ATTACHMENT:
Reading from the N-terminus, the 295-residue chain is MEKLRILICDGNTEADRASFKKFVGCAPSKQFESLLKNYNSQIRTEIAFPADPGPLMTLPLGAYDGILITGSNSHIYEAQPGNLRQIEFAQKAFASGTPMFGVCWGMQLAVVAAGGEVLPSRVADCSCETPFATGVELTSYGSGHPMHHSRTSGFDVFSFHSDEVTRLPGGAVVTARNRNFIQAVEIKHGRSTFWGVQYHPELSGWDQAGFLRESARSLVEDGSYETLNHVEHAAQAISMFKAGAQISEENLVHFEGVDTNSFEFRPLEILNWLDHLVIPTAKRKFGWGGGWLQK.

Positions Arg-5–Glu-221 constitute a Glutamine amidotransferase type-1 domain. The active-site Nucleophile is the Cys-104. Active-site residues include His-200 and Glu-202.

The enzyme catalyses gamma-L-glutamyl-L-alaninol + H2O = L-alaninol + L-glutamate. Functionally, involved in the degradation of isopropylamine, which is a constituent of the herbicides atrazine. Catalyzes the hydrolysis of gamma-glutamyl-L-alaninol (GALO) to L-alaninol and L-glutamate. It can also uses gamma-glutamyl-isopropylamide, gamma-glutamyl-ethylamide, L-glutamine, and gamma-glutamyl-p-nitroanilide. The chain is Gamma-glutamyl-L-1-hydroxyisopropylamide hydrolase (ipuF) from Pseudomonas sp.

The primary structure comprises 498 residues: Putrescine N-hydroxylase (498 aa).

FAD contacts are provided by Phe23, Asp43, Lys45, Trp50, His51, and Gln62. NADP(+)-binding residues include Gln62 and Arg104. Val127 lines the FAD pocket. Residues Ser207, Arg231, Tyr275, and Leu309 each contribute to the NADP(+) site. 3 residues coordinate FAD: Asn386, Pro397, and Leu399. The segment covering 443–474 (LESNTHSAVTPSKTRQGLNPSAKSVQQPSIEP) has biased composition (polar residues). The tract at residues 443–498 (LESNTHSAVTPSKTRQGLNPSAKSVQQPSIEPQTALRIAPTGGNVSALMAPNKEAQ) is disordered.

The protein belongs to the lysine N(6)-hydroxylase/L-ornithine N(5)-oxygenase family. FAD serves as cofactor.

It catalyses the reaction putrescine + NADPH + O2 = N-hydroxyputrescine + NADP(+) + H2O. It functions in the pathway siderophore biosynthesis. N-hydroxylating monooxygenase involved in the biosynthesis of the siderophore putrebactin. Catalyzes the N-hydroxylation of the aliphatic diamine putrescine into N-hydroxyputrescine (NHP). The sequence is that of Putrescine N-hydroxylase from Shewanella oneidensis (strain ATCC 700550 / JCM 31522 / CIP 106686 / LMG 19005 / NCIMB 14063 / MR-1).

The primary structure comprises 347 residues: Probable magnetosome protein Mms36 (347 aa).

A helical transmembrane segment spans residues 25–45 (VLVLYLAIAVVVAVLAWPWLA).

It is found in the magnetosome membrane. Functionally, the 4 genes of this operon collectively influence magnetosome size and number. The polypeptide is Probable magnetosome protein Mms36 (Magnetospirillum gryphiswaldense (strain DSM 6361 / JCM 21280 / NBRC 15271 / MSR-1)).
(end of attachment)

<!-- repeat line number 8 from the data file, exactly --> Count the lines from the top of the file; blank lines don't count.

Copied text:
The primary structure comprises 347 residues: Probable magnetosome protein Mms36 (347 aa).